Kari K. Smith
I had an abortion six months ago. I offer no poetic nuances to skirt the
issue. I am twenty-six, married, and college-educated. I never
imagined that I would become an abortion statistic. I had no idea how
abortion could affect a woman's life.
My life became a surreal blur the minute I missed a few birth-control
pills and became pregnant. I'd forgotten to take a pill several times
before and had never become pregnant. I declared that it was not fair,
that I had been cheated. I wallowed in depression. I contemplated
suicide. I did everything but take responsibility for my actions.
I had an abortion in my ninth week. Guilt was my shroud. I could not
unwrap myself from its grip. During the procedure I learned that I had
been pregnant with twins. This doubled my regret. I sank deeper into
depression. I felt alone and lost. I wanted my babies back.
I gave people so many excuses for having an abortion. "It's not the
right time," or "we aren't settled into our own lives," or "we could
never afford it," or "I have health problems." All of these statements
were true, but I was only trying to convince myself that my decision was
sound. I wanted someone to tell me that I was still worthy of love and
worthy of this life.
My days were spent reflecting on my existence and my decision. I
questioned everything. I wondered how my life would have been different
with two children. Was I destined to be a mother? Were my priorities
straight? I pondered damnation. I wondered if I could make it another
Months of tears and idleness followed. I slowly began to realize,
though, that there were lessons screaming to be learned from my
experience. My lessons began, fittingly, with loss. The decision to
terminate my pregnancy cost me a friendship of twelve years. My friend
disagreed morally with abortion and cut me out of her and her family's
life. I reacted harshly and insulted her. I felt judged. I felt
betrayed. I felt like I let her down.
I recognize now that my friend was only living her convictions. I
respect that. She taught me that others can only judge you if you allow
yourself to be judged. I allowed her to judge me. I condemned her for
doing it. I have since retracted the blame I placed on her and accept
it fully for myself. Despite the fact that we travel in separate
directions, I am confident in the knowledge that we are both leading
lives based upon our own principles. I gave up trying to please
everyone with the decisions I made. I looked to myself for
When I found out I was pregnant and chose abortion, I acted as if I was
the victim of an elaborate scheme to sabotage my life. My world was
crumbling around me and I was sure that some higher power was plotting
my ruin. In reality, I had hold of the reins the entire time. I was
the authority when it came to my reproductive status. I was in charge
of making decisions. I knew pregnancy was a risk when I missed pills.
I took the risk. I became pregnant. I chose abortion. My choices had
repercussions. I understand now that you cannot hide from the outcomes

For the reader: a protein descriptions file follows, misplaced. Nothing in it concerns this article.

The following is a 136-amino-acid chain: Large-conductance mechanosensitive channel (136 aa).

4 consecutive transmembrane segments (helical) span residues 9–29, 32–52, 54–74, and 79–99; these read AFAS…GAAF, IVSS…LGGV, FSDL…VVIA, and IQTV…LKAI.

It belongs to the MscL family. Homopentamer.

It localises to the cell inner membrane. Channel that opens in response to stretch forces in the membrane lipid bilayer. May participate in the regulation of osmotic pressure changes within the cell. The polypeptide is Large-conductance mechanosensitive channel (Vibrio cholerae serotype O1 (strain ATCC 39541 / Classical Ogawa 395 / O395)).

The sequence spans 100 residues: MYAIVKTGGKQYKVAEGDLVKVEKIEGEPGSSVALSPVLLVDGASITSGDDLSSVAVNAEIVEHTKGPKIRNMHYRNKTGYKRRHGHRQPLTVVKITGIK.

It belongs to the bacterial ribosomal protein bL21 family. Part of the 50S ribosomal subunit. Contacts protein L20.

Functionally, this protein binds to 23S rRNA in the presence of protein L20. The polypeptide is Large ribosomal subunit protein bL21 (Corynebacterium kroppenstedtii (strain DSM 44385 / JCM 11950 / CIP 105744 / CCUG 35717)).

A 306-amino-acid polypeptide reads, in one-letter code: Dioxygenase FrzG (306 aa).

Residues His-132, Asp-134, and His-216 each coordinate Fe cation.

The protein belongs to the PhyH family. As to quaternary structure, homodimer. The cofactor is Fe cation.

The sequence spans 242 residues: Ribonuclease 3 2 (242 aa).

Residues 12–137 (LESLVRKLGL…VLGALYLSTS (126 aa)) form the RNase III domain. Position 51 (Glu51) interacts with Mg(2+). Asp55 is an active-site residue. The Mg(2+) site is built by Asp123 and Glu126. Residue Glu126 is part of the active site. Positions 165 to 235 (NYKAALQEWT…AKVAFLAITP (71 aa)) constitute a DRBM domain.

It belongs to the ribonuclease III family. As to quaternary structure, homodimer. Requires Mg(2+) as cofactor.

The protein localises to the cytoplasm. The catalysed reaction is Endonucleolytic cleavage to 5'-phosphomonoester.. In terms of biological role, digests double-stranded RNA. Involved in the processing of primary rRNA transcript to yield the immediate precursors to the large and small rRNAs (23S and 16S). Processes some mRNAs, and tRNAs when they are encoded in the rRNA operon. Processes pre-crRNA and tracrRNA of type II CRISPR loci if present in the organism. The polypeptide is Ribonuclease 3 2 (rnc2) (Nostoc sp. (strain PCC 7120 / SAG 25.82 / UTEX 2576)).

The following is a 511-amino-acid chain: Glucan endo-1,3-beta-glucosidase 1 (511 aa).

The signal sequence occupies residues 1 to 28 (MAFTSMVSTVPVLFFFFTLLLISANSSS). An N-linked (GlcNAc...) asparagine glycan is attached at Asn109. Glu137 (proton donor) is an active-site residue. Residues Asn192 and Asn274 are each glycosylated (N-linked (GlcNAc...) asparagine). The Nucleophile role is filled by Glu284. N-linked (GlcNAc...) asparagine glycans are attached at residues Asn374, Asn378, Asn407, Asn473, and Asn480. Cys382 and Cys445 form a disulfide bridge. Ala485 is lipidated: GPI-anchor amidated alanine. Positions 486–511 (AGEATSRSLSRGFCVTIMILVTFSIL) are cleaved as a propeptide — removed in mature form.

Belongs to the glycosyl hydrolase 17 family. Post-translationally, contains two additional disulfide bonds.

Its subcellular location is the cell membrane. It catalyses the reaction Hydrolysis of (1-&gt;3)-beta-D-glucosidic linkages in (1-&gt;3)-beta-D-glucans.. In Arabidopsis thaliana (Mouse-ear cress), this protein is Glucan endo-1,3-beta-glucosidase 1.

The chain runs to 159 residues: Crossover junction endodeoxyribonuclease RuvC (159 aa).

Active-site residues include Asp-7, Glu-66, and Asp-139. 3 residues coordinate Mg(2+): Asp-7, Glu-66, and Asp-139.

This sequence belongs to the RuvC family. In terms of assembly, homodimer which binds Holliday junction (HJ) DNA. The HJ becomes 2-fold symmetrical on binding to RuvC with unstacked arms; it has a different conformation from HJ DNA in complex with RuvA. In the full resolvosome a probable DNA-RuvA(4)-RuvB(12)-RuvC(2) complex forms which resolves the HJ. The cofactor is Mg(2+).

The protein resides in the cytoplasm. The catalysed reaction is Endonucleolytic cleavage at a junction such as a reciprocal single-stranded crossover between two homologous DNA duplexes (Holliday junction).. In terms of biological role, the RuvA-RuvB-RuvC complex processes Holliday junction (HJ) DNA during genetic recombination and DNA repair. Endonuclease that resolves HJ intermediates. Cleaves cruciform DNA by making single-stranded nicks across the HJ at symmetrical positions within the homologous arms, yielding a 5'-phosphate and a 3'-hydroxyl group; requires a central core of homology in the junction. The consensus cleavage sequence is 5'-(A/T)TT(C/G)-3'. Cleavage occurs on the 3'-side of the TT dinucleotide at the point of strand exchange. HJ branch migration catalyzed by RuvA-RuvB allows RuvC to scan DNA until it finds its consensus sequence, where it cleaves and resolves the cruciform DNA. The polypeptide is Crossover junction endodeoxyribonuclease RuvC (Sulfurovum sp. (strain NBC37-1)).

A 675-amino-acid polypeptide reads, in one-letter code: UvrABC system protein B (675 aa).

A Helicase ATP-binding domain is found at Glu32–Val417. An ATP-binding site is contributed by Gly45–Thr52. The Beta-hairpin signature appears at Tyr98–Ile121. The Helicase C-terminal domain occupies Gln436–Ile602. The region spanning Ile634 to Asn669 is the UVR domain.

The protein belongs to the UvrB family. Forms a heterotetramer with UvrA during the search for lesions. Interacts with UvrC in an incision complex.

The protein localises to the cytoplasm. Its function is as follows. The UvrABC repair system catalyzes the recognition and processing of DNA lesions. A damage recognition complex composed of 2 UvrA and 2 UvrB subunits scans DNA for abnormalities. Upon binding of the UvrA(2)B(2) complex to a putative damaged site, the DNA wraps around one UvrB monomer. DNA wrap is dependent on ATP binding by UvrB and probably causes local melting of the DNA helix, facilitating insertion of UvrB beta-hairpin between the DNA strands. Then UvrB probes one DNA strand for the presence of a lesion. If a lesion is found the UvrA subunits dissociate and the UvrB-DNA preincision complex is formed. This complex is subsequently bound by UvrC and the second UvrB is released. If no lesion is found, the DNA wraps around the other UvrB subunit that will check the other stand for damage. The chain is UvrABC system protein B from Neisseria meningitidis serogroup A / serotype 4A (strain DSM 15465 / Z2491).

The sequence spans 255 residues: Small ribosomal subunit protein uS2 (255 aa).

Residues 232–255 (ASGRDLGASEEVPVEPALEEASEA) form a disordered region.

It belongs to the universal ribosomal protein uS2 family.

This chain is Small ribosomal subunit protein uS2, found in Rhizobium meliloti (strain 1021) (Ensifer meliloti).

of your actions.
My second lesson involved taking responsibility for becoming pregnant
and having an abortion. I make no excuses and blame no one for the
results of my acts. It is easy to fall into the victim role because it
leaves you with no liability. Without liability, though, you do not
have control over your life. You give your power away when you choose
to be a victim.
Even though I stopped dwelling on the judgments of others and took
responsibility for my actions, I could not pick up my feet and move on.
I repeatedly imagined scenarios in which I gave birth and became a
mother. I dreamed that everything would be fairy-tale perfect. These
scenarios tortured me. They became my reality. My imagined life kept
me in limbo, hanging on to what-ifs. I wasted precious time wishing I
had made a different decision.
My final lesson was hard-learned. I needed to let go. I had always had
difficulty with this concept. I held fast to yesterday. I carried
grudges like my favorite handbag. I played the scenes of my life over
and over in search for a better ending.
I finally hit bottom. I looked around and saw the world spinning while
I remained immobile. The snow was melting and giving way to leaf-buds.
Friends were announcing weddings and pregnancies. The universe
persisted with or without my presence. I was not its center.
I awoke from the flawless dream in my head and decided to enter my
tainted existence. I surrendered to the reality that I alone had
created. It was far from perfect, but I claimed it as my own. I
stopped trying to relive and recreate the past. Instead, I embraced it.
I gleaned what I could and moved on. Our past makes us who we are, and
I was a woman who had had an abortion.
I remain pro-choice, but I have a deeper understanding of the
ramifications of abortion. I was one of more than thirty women seeking
an abortion that day in the clinic. Unique circumstances had brought
each of us to that particular place and time. We were, however, a union
of women making a choice that would redefine our existence.
Abortion is not something that happens in a few minutes and is then
forgotten. Abortion remains with you, teaches you things, becomes part
of who you are. Abortion should not be ignored and left to grow rancid
in a woman's soul. It should have its say. Then it should be packed
carefully away next to the other memories and experiences that make a
Abortion changed my life. I am not ashamed to say it. It added to the
total package of who I am and who I will become. I refuse to be defined
solely by abortion, but I also refuse to hide what it has taught me. I
learned important lessons. I try to live those lessons. I lost friends
and time. I gained control. I chose abortion. Now, I choose to
© Kari K. Smith
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